NLRB Favors Northwestern U. Athletes’ Social Media Rights

Are football players on Northwestern University’s football team employees of Northwestern University? As of this month, the answer is definitely “maybe”, and has interesting implications when it comes to the players’ social media use.

northwestern_u-logoIn 2015, the Northwestern football players were attempting to unionize, and took their case to the National Labor Relations Board (NLRB). The NRLB ruled that they could not unionize, because such a ruling would create a serious curve ball for public, state-owned universities that play by a different set of rules. On the issue of whether the players are employees, the NLRB declined to rule.

Last year, in a separate case, the NRLB was asked to look at the football team’s rules, which the players thought were unfair when it comes to freedom of speech. The NLRB issued an “advice memo” last month, concluding that the athletes should be treated as employees, and as such the rules – particularly the rules surrounding social media and dealing with the press – were indeed unfair. They stopped short of saying that the athletes are employees.

Despite the fact that the ruling was an “advice memo”, Northwestern agreed to change the rules in a couple of ways. The changes are memorialized in an updated version of the player handbook:

Previous: social media posts by football players may be “regularly monitored” by athletic department, university officials and campus police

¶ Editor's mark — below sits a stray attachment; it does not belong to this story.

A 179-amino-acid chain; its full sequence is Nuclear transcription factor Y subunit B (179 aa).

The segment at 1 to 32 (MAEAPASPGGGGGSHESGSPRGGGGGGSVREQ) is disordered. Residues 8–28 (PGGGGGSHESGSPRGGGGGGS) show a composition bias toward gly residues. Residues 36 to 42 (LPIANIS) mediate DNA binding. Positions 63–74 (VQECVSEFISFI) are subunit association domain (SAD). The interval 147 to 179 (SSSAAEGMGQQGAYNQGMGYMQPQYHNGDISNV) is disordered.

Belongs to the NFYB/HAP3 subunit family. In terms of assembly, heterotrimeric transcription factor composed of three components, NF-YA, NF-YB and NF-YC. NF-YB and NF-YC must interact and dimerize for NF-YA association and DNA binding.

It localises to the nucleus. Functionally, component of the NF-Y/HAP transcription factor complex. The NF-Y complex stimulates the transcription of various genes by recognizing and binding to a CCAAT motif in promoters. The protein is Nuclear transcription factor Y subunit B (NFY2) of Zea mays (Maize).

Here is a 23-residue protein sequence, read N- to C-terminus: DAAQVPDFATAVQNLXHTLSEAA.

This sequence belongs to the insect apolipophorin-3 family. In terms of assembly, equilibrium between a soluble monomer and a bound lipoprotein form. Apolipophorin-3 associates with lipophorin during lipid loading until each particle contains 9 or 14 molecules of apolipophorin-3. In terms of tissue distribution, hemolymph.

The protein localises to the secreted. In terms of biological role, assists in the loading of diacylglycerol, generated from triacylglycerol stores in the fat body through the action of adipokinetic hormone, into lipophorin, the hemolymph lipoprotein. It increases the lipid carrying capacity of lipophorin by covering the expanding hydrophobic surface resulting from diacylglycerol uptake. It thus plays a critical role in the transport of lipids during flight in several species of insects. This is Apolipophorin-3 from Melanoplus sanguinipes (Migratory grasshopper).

Updated: public social media “can be seen by any person with a smart phone or internet access, including individuals within Northwestern University

Previous: players could not agree to an interview unless the athletic communications office has arranged the interview

Updated: players may either speak directly to the media or refer that person to the athletic communications office

While we understand that free speech is important, we don’t think that the players have gained much here unless the previous rules allowed school admins to monitor private social media communications. We haven’t heard of such a policy being in place at Northwestern or any other university.

The most important phrase here is “public social media can be seen by any person…” Public is public, and while many have tried to make a more nuanced distinction, there isn’t one to be made.

Our message to the Northwestern players is to continue to be careful what you post on social media and divulge to the media. Your team and school still have rules that you need to abide by. For example, under the revised Northwestern rules, players are still prohibited from posting “full or partial nudity (of yourself or another), sex, racial or sexual epithets, underage drinking, drugs, weapons or firearms, hazing, harassment or unlawful activity.” Just because you’re free to say something doesn’t mean that saying it is a good idea, either online or in the press. Just because something is true doesn’t mean you should share it with the public or journalists.

 

 

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